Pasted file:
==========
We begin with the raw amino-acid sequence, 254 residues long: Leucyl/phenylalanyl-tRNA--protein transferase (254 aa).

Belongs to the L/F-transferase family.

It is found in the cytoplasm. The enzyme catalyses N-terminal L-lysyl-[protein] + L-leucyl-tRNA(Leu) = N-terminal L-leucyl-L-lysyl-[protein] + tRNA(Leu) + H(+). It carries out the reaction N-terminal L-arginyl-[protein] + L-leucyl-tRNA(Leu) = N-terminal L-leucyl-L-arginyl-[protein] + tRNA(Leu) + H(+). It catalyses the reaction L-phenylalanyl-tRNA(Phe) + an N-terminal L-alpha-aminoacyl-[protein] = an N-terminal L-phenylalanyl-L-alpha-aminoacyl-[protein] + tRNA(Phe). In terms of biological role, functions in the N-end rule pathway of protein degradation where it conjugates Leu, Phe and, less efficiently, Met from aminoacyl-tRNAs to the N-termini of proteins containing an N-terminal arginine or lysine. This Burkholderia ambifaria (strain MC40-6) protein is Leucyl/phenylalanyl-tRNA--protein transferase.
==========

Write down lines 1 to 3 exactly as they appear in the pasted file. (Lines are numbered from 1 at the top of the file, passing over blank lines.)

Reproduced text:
We begin with the raw amino-acid sequence, 254 residues long: Leucyl/phenylalanyl-tRNA--protein transferase (254 aa).

Belongs to the L/F-transferase family.

It is found in the cytoplasm. The enzyme catalyses N-terminal L-lysyl-[protein] + L-leucyl-tRNA(Leu) = N-terminal L-leucyl-L-lysyl-[protein] + tRNA(Leu) + H(+). It carries out the reaction N-terminal L-arginyl-[protein] + L-leucyl-tRNA(Leu) = N-terminal L-leucyl-L-arginyl-[protein] + tRNA(Leu) + H(+). It catalyses the reaction L-phenylalanyl-tRNA(Phe) + an N-terminal L-alpha-aminoacyl-[protein] = an N-terminal L-phenylalanyl-L-alpha-aminoacyl-[protein] + tRNA(Phe). In terms of biological role, functions in the N-end rule pathway of protein degradation where it conjugates Leu, Phe and, less efficiently, Met from aminoacyl-tRNAs to the N-termini of proteins containing an N-terminal arginine or lysine. This Burkholderia ambifaria (strain MC40-6) protein is Leucyl/phenylalanyl-tRNA--protein transferase.